A Spring Cleaning Checklist For Your Gas Appliances
Itís that time of year that everyoneís getting the bug. Not the sick bug, but the cleaning bug. As you begin your spring cleaning, donít forget that your natural gas appliances need periodic cleaning, too. Hereís a checklist of things you can do to ensure that your appliances are spic and span and in good running condition.
To keep your natural gas grill clean year-round, itís important to remember to clean the grates with a stiff wire grill brush every time you cook. But even when properly maintained, gas grills need a more thorough cleaning from time to time. To clean your grill, be sure to disconnect the gas before cleaning it. Using warm, soapy water, clean the grates and drip guard. Inspect the hoses for cracks, brittleness, holes, leaks or damage. Once you have finished cleaning, be sure to heat the grill completely before you cook again to ensure all of the soapy residue burns off.
Your furnace filter needs to be changed monthly during months of use to ensure that it is safely and efficiently working. So if you havenít changed your filter lately, make it part of your spring cleaning, then continue the practice each month after that. To determine the size of filter youíll need, look at the frame of the current filter for the correct dimensions. When changing the filter, be sure to properly close the filter access door.
Begin with your gas water heater by checking to be sure the temperature is set to 120 degrees. Any higher wastes energy and can cause scalding. If your water heater is not already insulated, go ahead and do so. A insulating blanket can be purchased at your local home improvement store.
Next, listen to your water heater to see if you detect a gurgling noise, which is a sign of buildup. To fix this problem, drain a little water from your gas water heater about every six months, starting when itís new, to avoid sediment buildup. However, doing so with older water heaters that have not been regularly drained can actually cause leakage at the drain due to buildup and corrosion, so itís best to start this practice early as a preventative measure.
Some experts also recommend completely flushing the water heater every two to three years, but this also needs to be done from the beginning.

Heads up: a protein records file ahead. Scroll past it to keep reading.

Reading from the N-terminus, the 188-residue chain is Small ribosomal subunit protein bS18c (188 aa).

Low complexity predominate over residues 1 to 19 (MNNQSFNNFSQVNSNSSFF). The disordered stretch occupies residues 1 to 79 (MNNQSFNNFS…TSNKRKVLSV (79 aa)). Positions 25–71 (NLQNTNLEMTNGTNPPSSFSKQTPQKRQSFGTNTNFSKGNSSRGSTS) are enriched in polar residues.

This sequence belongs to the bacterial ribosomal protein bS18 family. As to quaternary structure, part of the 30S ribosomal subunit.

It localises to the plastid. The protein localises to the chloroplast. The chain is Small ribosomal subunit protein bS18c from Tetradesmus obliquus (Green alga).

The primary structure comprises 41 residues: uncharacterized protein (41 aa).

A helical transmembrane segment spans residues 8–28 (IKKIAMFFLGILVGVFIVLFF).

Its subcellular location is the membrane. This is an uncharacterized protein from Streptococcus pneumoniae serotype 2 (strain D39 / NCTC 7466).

For instructions on draining and flushing your water heater, refer to your manufacturerís instructions or home improvement books or websites.
Always let your range cool before you begin cleaning it to avoid burns. You should use warm, soapy water to clean your range, as some chemicals can cause fire when the flame is burning. To clean the grates, remove them and soak them in warm, soapy water. If this doesnít do the trick, mix one cup of vinegar to one gallon of hot water for the soaking solution. Once they are clean and dried, carefully replace them. You may want to follow the same instructions for the drip pans.
Once your range is clean, check to be sure the flame is burning blue Ė any other color can mean that you have a problem. If itís blue, have it serviced before using it again.
You should already be cleaning the lint screen after each load because a buildup of lint can cause a fire. However, it may be helpful to perform a more thorough cleaning of the vent every once in a while, since the lint screen may not trap all lint. To do so, unplug the dryer. Disconnect the vent duct from the dryer (this should only involve loosening a clamp with a screw driver). Using a vacuum attachment, vacuum out any lint inside the duct. If this requires moving the dryer, be sure to check the gas line to ensure it is properly connected and not damaged in any way. Next, clean the hinged hood cover on the outside of the house to ensure that there are no bugs, plant material or other debris blocking it.
While you are cleaning, test your carbon monoxide (CO) detector to be sure it is working. If needed, replace the batteries. If your CO detector has met or exceeded its lifetime (usually about five years), get a new one. Refer to manufacturerís instructions to see if you need a new one.